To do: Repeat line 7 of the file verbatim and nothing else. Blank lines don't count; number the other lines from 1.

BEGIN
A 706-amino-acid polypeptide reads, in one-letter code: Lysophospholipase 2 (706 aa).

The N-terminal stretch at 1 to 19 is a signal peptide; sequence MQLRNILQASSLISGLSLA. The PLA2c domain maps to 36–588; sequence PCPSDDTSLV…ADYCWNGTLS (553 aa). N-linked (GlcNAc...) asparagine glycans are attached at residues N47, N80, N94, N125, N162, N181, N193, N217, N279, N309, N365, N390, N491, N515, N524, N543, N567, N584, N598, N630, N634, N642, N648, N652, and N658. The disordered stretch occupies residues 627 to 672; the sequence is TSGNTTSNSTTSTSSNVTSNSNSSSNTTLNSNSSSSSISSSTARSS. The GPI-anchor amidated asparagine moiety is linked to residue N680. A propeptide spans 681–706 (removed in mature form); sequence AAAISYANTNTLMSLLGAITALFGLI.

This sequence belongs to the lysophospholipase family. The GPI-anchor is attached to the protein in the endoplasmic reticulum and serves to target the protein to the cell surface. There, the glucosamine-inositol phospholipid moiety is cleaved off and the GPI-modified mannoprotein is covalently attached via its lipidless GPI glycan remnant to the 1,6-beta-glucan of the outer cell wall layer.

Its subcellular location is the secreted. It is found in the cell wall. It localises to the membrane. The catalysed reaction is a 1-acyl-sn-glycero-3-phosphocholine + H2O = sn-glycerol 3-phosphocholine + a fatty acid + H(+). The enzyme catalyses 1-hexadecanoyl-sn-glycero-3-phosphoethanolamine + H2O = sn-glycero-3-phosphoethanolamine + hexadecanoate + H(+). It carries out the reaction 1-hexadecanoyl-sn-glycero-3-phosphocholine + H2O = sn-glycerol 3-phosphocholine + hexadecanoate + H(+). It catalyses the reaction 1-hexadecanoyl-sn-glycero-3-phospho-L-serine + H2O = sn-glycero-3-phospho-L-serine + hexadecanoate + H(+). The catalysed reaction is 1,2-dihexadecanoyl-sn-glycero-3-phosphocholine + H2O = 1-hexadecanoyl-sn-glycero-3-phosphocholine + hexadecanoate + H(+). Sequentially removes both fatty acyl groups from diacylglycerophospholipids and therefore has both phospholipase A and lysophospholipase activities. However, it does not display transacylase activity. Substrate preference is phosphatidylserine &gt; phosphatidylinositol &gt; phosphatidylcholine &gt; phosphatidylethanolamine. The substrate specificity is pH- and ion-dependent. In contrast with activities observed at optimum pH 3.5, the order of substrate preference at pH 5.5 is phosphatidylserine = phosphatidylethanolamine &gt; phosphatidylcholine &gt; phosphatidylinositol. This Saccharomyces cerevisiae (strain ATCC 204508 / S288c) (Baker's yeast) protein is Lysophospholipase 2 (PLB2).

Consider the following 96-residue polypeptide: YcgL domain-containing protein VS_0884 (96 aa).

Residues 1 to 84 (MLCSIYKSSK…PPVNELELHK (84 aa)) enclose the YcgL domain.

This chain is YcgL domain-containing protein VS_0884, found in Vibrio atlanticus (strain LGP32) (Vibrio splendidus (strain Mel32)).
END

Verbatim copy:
This chain is YcgL domain-containing protein VS_0884, found in Vibrio atlanticus (strain LGP32) (Vibrio splendidus (strain Mel32)).